First- if you have children in elementary school or younger and you're trying to delude yourself into thinking that life will slow down when they get to high school and can drive themselves everywhere and not need nap times and rigid schedules, stop. It is a fallacy. Reality is going to slap you hard in the face. Practice now to schedule out huge blocks of time so you won't miss them later. Also, practice just getting in the car and driving from one point to another all over town for a couple of hours now so that in a few years the seat is already molded around your derriere. Ask a neighbor what the good radio stations are and just set your controls there now. It will save a lot of headache when no one can find the songs they want. I never set mine before and they went to randomness or static. Not any more. You could also check into automatic pilot functions for places like the schools and soccer fields. That will give you a few extra minutes to just think when you're on the one-way portion of the trip that has no one else in the car.

This is not a complaint session. For the most part, the drives are a good time to visit with your child or listen to their conversations and stay up on their lives. Just one night in September I'd like to all be home at once. Maybe I'd even make dinner for such a special occasion.

Oops, over on time. See ya later!

Saturday, September 4, 2010

Thanks, Thanks, and Thanks

“God does notice us, and he watches over us. But it is usually through another person that he meets our needs”
Spencer W. Kimball (“Small Acts of Service,” Ensign, Dec. 1974, 5).

And sometimes he meets our wants. And sometimes it's in ways we wouldn't necessarily have chosen.

This week has been a great example. The screen door on our house has needed to have the screen replaced since we moved in. (That would be over two years ago, in case you've lost count!) Every morning I look at it and think how terrible it looks. Then I remind myself I don't have time to take it off it's hinges and replace it, so I walk on through and do my best to ignore it. I think Heavenly Father got tired of my silent wishes. This week the screws on the lower hinge pulled out of the frame. Twice. I now dreaded going through the door because we really didn't have time to fix it until today and it now sounded terrible as the bottom dragged across the porch. And, if I thought the screen had looked bad before, well swinging in every possible direction from only the top hinge wasn't doing anything to improve my opinion of the situation.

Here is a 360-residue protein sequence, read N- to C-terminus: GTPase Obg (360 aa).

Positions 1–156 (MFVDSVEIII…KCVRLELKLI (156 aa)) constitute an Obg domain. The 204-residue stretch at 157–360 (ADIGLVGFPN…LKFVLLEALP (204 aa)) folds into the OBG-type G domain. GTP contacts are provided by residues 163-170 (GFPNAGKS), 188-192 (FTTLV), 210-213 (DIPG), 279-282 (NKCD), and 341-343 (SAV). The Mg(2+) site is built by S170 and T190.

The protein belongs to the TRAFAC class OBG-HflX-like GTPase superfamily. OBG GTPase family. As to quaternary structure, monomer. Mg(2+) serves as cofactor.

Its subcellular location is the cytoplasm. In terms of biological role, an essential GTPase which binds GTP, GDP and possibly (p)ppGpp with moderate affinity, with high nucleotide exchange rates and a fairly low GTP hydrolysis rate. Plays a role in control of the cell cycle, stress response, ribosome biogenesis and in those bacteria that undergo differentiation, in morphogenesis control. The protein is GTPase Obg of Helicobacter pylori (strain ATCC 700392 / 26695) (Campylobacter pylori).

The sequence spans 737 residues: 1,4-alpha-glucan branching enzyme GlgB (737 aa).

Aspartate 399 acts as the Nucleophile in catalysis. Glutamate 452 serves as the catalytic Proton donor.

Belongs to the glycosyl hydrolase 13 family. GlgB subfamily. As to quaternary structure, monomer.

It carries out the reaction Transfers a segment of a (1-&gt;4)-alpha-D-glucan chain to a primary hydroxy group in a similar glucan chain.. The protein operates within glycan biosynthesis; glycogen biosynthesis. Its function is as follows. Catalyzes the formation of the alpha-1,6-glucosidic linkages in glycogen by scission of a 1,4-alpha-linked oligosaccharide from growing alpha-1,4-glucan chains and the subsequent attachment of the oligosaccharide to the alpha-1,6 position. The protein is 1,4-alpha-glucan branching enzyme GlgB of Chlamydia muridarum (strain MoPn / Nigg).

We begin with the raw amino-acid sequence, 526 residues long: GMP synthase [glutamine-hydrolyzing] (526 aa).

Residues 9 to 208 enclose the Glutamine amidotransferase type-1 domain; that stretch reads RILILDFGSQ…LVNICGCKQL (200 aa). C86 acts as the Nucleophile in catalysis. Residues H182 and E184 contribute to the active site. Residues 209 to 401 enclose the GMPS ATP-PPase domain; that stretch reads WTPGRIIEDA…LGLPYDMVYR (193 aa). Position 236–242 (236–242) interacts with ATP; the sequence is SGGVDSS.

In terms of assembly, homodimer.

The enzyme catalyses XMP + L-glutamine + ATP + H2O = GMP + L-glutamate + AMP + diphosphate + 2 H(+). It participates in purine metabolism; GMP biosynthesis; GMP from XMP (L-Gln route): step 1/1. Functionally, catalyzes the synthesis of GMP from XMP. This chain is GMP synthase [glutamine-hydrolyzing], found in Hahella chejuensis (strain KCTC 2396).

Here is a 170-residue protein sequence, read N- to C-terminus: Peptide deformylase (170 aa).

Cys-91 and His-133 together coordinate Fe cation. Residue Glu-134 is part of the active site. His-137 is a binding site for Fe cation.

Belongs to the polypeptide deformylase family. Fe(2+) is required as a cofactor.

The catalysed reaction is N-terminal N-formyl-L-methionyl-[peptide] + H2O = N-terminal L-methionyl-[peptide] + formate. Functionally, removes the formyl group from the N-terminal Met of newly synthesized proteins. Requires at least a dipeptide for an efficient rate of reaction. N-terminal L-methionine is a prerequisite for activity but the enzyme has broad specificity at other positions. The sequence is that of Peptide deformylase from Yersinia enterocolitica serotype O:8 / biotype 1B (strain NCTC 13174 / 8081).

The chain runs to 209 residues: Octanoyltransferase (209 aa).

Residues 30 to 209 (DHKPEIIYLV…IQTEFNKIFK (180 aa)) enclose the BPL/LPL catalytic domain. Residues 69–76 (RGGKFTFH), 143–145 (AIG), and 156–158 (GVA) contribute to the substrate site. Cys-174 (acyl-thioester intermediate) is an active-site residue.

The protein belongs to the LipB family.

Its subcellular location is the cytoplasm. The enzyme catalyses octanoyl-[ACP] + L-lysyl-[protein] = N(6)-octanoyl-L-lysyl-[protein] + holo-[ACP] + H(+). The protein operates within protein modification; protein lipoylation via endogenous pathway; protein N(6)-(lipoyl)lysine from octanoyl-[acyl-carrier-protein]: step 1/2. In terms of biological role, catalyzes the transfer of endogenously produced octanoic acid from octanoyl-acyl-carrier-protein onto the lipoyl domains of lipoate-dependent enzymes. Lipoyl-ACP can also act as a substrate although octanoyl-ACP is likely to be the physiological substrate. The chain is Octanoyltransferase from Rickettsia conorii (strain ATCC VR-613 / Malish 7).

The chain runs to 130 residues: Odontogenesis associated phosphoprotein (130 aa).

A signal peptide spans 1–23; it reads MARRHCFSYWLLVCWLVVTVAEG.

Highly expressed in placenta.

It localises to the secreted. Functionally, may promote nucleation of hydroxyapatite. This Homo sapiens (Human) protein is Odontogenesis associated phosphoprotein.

Enter today and my sweet husband. He spent the better part of the day working on the frame and hinges. I spent the better part of an hour on the screen. He wins the prize for doing the most work, hands down. End result is that we have an unblemished screen on a door that not only is hung properly, but now closes all the way by itself, no scraping sound effects included. Bonus!

Or, how about that food storage we're always working to build? Some days it seems like we aren't getting anywhere. Nearly a year ago we signed up for Sunday papers to get coupons. I hadn't had a ton of success over the summer and was considering canceling the paper. This week Macey's had Libby's canned veggies on sale for 3 cans for $1. That was a great price I hadn't seen in a long time, so I ad matched it at Wal-mart and bought 2 dozen cans. Then, on Sunday, both the Parade magazine and one of the coupon inserts had coupons for $1 off three cans. Well, they were still on sale for $.33 each at Maceys so off I went and bought 33 cans for something like $.34- I still had to pay sales tax. New printable coupons for $1 off 3 cans of Libby's veggies came out the day after the sale went off. Drat. Figures! At least I'd gotten what I could. I'd just save those coupons and hope for another sale before they expired. Greg brought home a copy of the Daily Universe from work later in the week. Macey's ran a one page ad that included 3/$1 Libbys veggies extended until Friday at the Provo store only. So, happy, cheap date night, we went and bought 24 more cans for $.25 total. The shelf is full and the wallet's not totally empty.

And, sticking with the finance theme, Erica was in the market for a Homecoming dress. She'd been asked by a nice guy from school and was looking forward to a fun evening. She and I have looked a bit for dresses, but not found anything. Someone mentioned yesterday that Penneys had dresses on sale- and clearance prices at that. We headed over there this morning. Lo and behold, the second one she tries on looks great and is modest. It also has a clearance price tag for $27. Mom and daughter are both very happy! Upon checkout, it rings up at $13.97 for a with-tax total of $14.91. Even happier! Less than an hour of shopping, a cute dress, and a fabulous price. Who could ask for more?